But 2015 is different. This year I’m leading up a new organization to not just advocate for projects and policies that improve Philadelphia’s public spaces, but advocates directly for new leadership to do so. Philadelphia has made tremendous progress in the decade I’ve lived here. What it needs now more than ever are better leaders who think progressively about our city, not retrograde candidates stuck to our decline-filled past. We need politicians with the fortitude to make changes they believe in, not politicians who merely hold their fingers in the political winds when a sensible bike lane is proposed, who don’t vote themselves to be in the position of determining where bike lanes should go, and who actually see the hypocrisy in lauding bike give aways for children when they themselves don’t support cycling and undermine the construction of new bicycle infrastructure.
We need public servants who understand that City Hall (aka Center Square) does not exist to be their own personal parking lot. It is one of William Penn’s five original public squares from 1682, around which Penn’s great experiment for a clean, healthy, and tolerant city would emerge. It is this fifth square that is both functionally and symbolically the intersection of good government and public space. It is the very heart of our great city.
Can a new mayor help bring change? Of course. But in our obsession with a new leader of the executive branch, we’re ignoring the legislative (city council). Myself and several others including David Curtis, who has his own track record of bringing change to our region, have founded The 5th Square PAC as an organization that will be supporting candidates and policies in a way that This Old City, bound to 501(c)3 federal guidelines, cannot.
Building off the platform preview This Old City released last fall, we’ve created a draft platform for candidates to sign on to, opened up that platform to comments via a survey and are soliciting donations for The 5th Square to grow. Those funds will be used to drive better voter education on public space, development and governance issues that matter to us as Philadelphians. The funds will also fund candidates themselves. The 5th Square will help create the ecosystem a new generation of thoughtful leadership by holding our leaders accountable to the goals we set forth - the goals you help us shape.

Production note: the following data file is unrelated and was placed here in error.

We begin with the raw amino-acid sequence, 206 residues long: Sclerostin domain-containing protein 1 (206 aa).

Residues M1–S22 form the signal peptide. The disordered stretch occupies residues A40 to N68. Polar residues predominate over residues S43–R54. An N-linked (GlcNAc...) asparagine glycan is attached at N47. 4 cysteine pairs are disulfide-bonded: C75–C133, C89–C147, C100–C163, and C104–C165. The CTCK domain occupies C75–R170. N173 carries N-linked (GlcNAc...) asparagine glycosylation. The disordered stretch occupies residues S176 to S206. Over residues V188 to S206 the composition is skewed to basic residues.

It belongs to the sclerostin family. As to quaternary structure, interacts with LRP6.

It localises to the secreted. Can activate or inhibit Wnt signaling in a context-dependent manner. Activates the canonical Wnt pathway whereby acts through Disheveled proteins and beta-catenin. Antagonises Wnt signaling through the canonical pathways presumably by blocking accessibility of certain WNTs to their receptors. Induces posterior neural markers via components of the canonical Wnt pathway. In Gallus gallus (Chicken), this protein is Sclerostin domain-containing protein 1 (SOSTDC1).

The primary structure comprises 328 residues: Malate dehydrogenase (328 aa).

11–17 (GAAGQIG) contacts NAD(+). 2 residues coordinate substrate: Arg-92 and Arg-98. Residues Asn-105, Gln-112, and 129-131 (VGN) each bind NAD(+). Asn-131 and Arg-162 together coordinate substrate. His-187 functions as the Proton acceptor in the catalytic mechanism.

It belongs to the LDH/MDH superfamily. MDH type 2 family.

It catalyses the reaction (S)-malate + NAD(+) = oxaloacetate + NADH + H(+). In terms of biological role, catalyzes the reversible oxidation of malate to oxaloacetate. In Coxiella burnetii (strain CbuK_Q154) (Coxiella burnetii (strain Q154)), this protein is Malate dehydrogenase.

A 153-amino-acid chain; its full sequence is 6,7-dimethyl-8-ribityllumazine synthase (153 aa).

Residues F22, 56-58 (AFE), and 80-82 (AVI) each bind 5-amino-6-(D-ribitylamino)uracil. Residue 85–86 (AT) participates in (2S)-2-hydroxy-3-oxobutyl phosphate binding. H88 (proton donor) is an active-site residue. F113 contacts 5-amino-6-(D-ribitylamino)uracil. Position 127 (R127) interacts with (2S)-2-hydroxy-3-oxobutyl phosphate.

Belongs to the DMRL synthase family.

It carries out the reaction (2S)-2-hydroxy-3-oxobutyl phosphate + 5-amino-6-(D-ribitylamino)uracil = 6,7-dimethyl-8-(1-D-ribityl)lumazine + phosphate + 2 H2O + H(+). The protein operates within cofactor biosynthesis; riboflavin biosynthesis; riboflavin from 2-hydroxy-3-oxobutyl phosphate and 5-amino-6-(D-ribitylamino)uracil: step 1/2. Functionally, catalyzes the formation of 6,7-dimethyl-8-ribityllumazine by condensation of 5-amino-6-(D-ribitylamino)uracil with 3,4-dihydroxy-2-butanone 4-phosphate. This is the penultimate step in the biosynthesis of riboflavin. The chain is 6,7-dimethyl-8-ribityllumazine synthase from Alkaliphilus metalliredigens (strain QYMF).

Creating this ecosystem is not something we can do without your support. We need you, the Philadelphian passionate about the future of your city, to chip in. That can come in the form of your time, your voice and yes, your money. The political wheels of our city have been squeaking for some time. It’s up to us to build new tracks and rolling stock.
On The 5th Square website you’ll find opportunities to volunteer, our 2015 platform, a survey soliciting your feedback and a donations tool integrated through PayPal. You’ll also find a blog where we will post information relevant to candidates and forthcoming sections about who we are and the leadership behind our political action committee.
Tired of the same old Philly leaders? So are we. Help us ensure the progressive ideas we talk about here at This Old City come to fruition with a new generation of political leadership.